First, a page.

The Moria camp is burning, but the focus on migration remains centered on prioritising the integration of high-skilled migrants whilst increasing resources dedicated to strengthening external borders, third country agreements, and relocation returning schemes. The result being the continued loss of lives of migrants and refugees at sea and inhumane living conditions of migrants stuck in the first country of arrival. While announcing a humanitarian approach, Ursula von der Leyen puts the single market at the heart of her call for EU solidarity.  In essence, her speech falls short of considering migrants’ human rights and welfare. SOLIDAR awaits the concrete plans to be presented in the announced New Migration Pact, for further clarifications and expects ‘legal pathways’ to migration, also for the so called low-skilled migrants, to be an essential part of it. We demand solidarity and inclusion to form the basis of a new governance on migration, rather than criminalisation and selectivity. Our network, which counts several organisations working on the ground for migrants’ rights  across the Southern borders of the EU, will be alert to make sure the strengthening of external partnerships on migration does not result once more in migrants and refugees becoming pawns in international power struggles.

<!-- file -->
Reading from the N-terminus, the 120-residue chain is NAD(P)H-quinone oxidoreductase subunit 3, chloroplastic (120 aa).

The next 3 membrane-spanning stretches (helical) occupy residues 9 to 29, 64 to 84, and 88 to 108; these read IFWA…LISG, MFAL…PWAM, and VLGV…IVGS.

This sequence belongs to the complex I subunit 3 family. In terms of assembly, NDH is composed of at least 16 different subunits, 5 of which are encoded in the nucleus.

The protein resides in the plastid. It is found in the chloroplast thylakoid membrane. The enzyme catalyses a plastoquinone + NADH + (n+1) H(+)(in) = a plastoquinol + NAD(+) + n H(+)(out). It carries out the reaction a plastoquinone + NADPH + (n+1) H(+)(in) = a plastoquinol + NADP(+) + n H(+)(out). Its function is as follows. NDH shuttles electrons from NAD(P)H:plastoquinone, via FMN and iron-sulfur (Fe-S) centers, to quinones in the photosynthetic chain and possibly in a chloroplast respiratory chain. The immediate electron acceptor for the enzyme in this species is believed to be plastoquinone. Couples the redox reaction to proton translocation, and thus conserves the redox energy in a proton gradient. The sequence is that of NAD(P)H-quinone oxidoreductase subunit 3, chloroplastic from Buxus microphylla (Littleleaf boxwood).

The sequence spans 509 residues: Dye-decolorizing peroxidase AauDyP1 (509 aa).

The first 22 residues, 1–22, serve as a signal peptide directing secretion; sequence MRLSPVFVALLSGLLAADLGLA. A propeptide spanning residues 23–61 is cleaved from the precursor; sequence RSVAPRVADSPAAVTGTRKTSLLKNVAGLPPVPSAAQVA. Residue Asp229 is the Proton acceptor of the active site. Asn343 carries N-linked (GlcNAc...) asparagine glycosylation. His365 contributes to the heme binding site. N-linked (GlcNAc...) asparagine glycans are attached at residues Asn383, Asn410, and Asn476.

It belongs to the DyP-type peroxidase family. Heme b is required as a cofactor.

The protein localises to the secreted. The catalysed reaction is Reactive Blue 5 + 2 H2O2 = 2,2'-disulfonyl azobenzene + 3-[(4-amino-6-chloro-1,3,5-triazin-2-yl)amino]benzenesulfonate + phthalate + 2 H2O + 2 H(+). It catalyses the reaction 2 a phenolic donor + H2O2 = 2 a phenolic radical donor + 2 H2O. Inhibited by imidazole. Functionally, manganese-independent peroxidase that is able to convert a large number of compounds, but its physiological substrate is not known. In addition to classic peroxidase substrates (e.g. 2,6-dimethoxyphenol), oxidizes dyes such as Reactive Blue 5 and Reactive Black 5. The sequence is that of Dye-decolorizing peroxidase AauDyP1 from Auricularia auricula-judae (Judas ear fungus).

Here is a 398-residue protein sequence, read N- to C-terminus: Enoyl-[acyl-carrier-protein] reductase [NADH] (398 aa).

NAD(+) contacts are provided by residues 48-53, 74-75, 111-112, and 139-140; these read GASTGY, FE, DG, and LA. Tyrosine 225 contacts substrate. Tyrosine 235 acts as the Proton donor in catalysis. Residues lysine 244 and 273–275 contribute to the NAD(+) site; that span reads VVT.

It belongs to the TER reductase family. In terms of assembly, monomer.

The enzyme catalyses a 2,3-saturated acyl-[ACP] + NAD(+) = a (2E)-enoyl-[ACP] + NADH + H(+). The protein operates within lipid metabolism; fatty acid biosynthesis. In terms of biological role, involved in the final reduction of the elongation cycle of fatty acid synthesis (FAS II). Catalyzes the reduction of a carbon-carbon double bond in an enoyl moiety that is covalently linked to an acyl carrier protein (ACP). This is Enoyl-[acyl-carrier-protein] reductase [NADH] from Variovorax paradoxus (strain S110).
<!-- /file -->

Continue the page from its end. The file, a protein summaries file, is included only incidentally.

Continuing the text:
SOLIDAR welcomes the call to European Members States to allow the EU to be bold on human rights abuses, by reforming the voting system within the Council and moving to qualified majority voting allowing sanctions when needed. Yet, for the EU to be a credible defender of human rights outside its borders, it needs to be able to walk the talk and defend human rights and the rule of law inside its own borders, with much greater force.  

The President’s speech positively highlighted the strong links characterised by proximity and shared interests between the European Union and Africa, as well as the will to strengthen them. Yet, SOLIDAR considers that a “partnership of equals” cannot neglect the wide development differences existing on the African continent, and the increasing level of inequality within the countries. In this regard, the European Union should continue to be a strong development cooperation partner ensuring policy coherence for sustainable development, and partnering with civil society organisations and trade unions in the fight for decent work and social protection for all.  

Finally, SOLIDAR welcomes Commission's President strong stand against corruption and conflict of interest in the use of European funds and encourages her Commission to identify and enforce effective mechanisms of control in this regard, in order to avoid the misuse of public funds which are so needed for the social, environmental, and economic recovery of Europe.

Related content